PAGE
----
Permanent make-up, or micropigmentation, began as a medical procedure, grew into beauty tool

Wednesday, February 1, 2012
Karen Oliver demonstrates the application of permanent makeup with Suzanne Warren. (Fred Lynch)

Would the idea of never having to apply an eyeliner, brow powder or lipstick again be a dream come true? Well, wake up, Sleeping Beauty, because that dream can easily become a reality. The secret is a procedure called micropigmentation, otherwise known as permanent makeup, and it is offered right here in Southeast Missouri.

Permanent makeup first started in the 1980s and was considered a medical cosmetics procedure for burn victims, individuals suffering from Parkinson's disease, cancer patients or individuals who had lost their eyebrows to alopecia, a disease that causes severe hair loss. Today, permanent makeup has gained popularity and is now used not only for medical cosmetics, but also as a beauty tool for countless women across the country.

Permanent makeup is a form of tattooing, requiring clients to either be 18 years or older or have a written consent from a guardian. It is usually performed on various parts of a woman's face, such as the eyelids or brows, but it can also be used to correct scarring on any part of the body. Specialized instruments are used to implant color into the skin to provide a layer of color. Pigmentation appears darker after it is first applied, but after the skin has healed the color lightens up and becomes more natural looking.

Karen Oliver, permanent cosmetic specialist with Advanced Dermatology in Cape Girardeau, has been doing micropigmentation on patients since 2007. She received her training through the Premier Pigment in Arlington, Texas, under the direction of Sandi Hammons, a pioneer in the permanent cosmetics industry.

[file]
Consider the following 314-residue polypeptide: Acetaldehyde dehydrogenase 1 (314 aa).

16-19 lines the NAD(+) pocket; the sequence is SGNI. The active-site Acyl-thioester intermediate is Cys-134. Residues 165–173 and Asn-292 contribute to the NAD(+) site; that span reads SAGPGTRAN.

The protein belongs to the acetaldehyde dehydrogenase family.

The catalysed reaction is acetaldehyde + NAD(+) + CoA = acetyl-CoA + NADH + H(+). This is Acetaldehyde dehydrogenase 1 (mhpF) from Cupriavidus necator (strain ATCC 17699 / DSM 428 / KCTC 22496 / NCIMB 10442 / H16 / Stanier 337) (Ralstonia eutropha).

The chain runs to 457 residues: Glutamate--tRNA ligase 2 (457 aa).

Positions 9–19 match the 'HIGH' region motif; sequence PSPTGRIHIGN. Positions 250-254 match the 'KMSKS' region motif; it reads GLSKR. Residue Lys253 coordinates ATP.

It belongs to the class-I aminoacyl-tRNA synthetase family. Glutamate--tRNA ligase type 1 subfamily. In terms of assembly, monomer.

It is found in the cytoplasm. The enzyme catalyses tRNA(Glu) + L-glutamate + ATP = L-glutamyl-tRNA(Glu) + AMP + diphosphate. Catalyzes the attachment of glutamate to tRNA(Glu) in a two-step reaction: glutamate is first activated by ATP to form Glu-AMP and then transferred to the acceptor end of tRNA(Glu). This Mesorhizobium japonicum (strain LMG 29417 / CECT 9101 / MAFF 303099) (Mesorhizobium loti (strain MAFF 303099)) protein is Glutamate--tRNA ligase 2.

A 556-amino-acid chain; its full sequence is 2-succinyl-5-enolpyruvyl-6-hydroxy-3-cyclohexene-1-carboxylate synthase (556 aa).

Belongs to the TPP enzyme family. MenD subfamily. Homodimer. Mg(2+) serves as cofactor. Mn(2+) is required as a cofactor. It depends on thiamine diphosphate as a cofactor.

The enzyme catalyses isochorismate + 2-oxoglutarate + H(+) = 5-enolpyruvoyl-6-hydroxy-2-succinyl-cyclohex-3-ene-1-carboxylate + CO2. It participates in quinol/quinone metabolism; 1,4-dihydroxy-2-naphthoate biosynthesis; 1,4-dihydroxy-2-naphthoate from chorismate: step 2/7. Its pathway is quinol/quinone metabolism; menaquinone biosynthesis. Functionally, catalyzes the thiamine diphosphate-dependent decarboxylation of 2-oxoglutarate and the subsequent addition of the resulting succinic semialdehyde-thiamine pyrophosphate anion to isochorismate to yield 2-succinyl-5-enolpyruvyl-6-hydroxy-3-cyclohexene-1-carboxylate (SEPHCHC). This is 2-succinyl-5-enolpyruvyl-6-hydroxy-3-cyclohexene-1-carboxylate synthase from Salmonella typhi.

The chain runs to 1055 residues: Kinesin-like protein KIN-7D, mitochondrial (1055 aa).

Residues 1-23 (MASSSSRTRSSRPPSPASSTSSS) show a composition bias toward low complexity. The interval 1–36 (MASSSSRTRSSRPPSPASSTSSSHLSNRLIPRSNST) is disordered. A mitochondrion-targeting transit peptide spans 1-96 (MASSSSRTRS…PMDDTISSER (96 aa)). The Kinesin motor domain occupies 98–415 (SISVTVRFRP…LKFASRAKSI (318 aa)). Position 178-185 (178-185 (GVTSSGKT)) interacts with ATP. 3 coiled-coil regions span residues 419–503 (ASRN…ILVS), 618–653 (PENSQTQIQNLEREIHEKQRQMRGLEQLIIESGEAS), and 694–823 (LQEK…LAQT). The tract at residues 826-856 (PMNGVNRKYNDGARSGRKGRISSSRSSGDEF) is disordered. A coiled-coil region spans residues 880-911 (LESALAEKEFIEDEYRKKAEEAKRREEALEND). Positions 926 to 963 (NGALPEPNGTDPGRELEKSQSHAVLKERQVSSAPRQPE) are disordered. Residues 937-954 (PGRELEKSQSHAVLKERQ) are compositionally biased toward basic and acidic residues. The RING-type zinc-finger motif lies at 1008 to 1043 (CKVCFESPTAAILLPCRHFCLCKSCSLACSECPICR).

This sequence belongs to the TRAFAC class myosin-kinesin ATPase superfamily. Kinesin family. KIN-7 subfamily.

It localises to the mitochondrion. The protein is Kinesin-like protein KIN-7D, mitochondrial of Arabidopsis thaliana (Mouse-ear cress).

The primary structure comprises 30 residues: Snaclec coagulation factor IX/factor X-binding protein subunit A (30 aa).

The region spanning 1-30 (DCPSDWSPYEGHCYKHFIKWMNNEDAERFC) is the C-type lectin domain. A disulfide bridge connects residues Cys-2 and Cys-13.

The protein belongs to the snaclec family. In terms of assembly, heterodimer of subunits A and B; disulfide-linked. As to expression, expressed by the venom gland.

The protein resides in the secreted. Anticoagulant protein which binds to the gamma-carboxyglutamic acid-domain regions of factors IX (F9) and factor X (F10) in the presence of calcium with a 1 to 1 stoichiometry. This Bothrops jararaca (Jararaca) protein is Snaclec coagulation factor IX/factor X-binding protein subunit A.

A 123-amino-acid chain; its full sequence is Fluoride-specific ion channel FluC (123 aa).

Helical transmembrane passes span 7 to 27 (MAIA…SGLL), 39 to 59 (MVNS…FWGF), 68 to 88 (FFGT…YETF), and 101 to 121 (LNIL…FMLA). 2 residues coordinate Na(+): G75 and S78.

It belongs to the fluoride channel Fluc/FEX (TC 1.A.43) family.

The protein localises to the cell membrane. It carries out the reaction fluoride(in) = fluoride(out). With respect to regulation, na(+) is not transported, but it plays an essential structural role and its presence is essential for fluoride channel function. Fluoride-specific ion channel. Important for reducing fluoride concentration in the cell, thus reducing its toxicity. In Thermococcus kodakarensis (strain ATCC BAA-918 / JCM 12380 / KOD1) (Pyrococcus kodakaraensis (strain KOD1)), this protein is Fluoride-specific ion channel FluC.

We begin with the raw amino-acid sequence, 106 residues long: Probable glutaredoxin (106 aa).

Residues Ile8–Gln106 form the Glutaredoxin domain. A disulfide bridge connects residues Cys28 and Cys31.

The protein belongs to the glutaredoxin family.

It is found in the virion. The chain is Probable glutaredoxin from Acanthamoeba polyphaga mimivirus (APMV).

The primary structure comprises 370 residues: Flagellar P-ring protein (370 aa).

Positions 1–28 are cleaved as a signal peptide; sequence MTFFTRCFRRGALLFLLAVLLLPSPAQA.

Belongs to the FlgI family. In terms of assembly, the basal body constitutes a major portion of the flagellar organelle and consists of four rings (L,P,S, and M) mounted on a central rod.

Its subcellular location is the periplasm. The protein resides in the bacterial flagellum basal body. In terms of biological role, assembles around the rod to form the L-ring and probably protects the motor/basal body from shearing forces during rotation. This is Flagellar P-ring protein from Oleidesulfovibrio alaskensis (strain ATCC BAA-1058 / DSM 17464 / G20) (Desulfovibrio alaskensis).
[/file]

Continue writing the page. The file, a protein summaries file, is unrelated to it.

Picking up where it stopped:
"My procedures vary because women tend to choose makeup based on the latest trends seen in magazines and on celebrities," Oliver said. "I used to do a lot of lower and upper eyeliner, but now the trend is to have liner on the top lids only, and I see that in my patients' requests."

There are several reasons women undergo permanent makeup. Some want it simply because of the convenience it provides. Others choose to get it because they no longer have the physical ability to apply it. Allergic reactions to makeup have led women to choose micropigmentation. Permanent makeup is also a convenient way to cover up scars or other types of skin discolorations.

Clients tend to have very little side effects from the procedures. Oliver's clients may have a slight swelling of the area worked on, or tenderness if eyeliner is applied. But overall, she says the experience is a positive one for her patients.

"I like to have clients come in two weeks after the procedure to do any tweaking of the area and make sure the client is happy with the pigmentation," Oliver said. "One of the biggest downsides I see with permanent makeup is not with the procedures, but with the choice of technician."

Technicians and patients work closely to decide upon the proper shade of pigmentations as well as placement. Qualified technicians eliminate the risk for contracting infectious diseases from unclean needles and equipment. State governments are starting to require cosmetic specialists to have proper schooling and proof of training hours before they can apply permanent makeup to patients.